Choosing A Tent Site On A Guided Backpack Trip

On any of our guided backpacking trips, your Big Wild guide will choose the campsite. On our Yellowstone backpacking treks, we will have reserved each campsite prior to the trip. But on most of our other treks, the guide can pick and choose as the trip unfolds, according to the groups’ progress, weather, animal sightings and other considerations — including our knowledge of great places to camp! In any event, once the guide proclaims “We camp here!”, it will be up to you to choose your tent site. The guide will point out general tenting areas, and of course he will make a specific recommendation if you ask, but the final decision for a good night’s rest is yours. Here are some things to consider:

  1. In bear country, set up your tent at least 50 yards from the cooking and food storage area. Your guide will provide guidance on this important consideration.
  2. Beware of snags, especially “leaners”. Standing dead trees, known as “snags” are more likely to fall or blow over than are live trees. And they generally fall in the direction in which they lean, usually, but not always, in stormy or windy weather. So don’t place your tent where a snag might fall and skewer you! On our guided Yellowstone backpack trips, many camps are loaded with snags, so care in tent placement is essential. In addition, Yellowstone is known for sudden storms, often with strong wind gusts, so consider this, too. If a snag is leaning with the prevailing wind, that is a double whammy. If you have any question as to whether you’ve chosen a safe tent site, please ask your guide. Although most beginning backpackers are primarily concerned about bears, we think that falling trees are under-rated as a source of potential danger.
  3. Level ground is not essential and is sometimes impossible to find in the mountains, anyway. No matter. The important thing is to make sure that if you are on a mild slope, you set up your tent so that your head is uphill and your feet directly down the fall line, so that you won’t slide sideways at night.
  4. Smooth ground is good. Pine needles are better than rock. Before you stake out your tent, lie down on the proposed sleeping area to make sure that it is comfortable, with no big lumps or sharp rocks or pine cones that might ruin both your tent and your night’s sleep. Remember, though, any “gardening” that you do to the ground to make it smoother for sleeping should be minimal; and you must completely naturalize the site when we break camp.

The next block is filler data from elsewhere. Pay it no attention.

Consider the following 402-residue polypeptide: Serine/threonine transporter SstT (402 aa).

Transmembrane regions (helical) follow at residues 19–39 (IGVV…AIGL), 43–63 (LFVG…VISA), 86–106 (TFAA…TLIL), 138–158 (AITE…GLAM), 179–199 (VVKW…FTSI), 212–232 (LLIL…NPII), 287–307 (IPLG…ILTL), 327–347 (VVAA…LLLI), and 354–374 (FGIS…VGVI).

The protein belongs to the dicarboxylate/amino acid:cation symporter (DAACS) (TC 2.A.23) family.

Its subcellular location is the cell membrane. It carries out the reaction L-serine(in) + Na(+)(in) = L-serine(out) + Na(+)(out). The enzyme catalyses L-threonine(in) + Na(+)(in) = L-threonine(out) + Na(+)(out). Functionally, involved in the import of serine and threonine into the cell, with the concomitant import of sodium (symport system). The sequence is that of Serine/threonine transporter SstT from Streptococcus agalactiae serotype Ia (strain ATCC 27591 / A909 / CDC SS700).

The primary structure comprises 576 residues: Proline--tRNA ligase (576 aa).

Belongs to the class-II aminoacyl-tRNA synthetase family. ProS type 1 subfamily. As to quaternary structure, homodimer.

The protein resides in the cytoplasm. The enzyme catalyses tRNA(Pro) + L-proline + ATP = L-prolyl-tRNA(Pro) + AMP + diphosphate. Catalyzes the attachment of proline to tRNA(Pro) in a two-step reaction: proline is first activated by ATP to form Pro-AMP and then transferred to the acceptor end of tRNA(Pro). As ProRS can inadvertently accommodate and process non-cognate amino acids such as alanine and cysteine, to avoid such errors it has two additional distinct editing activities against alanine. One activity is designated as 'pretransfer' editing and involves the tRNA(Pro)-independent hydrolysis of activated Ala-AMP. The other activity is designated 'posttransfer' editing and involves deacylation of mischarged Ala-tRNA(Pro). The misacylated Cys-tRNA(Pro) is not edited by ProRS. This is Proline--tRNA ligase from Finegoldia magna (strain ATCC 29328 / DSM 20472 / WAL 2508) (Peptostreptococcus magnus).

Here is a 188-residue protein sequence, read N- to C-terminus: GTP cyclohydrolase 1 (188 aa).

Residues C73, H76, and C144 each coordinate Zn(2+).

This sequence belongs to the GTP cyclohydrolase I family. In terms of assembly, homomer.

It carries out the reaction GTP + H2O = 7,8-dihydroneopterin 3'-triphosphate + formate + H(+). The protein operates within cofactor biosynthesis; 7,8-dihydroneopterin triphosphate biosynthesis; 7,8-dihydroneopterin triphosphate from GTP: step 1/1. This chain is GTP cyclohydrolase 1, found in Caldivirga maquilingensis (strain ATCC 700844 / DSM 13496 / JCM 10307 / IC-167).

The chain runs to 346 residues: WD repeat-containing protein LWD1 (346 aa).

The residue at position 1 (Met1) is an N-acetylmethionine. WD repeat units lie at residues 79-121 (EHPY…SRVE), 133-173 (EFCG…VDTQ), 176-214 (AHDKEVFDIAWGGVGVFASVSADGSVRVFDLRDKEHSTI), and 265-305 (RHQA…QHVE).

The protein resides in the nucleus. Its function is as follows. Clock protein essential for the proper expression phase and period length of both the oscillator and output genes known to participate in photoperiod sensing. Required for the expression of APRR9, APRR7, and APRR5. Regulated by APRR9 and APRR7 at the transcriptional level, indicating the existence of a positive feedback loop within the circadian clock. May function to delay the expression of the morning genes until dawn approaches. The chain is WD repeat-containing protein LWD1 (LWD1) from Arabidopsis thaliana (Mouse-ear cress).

5. A great view out your tent door is nice, but really, how much time do you spend looking out your tent door? If the choice is smooth comfortable ground or a site with a great view but with rocks stabbing at my ribs, I’ll choose the comfortable ground every time!
  6. Privacy: Sometimes, with limited tent space and a group of 6 to 8 hikers, privacy for your tent is not possible. But other camps have plenty of room to roam. If I can bed down near a stream so that the flowing water lulls me to sleep, I am a happy camper. And with any luck, the white noise will drown out anyone in the group who snores!
  7. Never set up your tent close to the trail and avoid the less obvious game trails, too. Humans are not the only critters that use trails. Especially at night, trails are used by many species, including some with fangs and sharp claws! Or sharp hooves! This is basic common sense!

In fact, most of this is common sense. And again, if you have any questions or concerns, just ask your Big Wild guide. After all, we want you to have a great wilderness experience, and that means that on any of our guided wilderness backpack adventures, we also want you to sleep safely and soundly.

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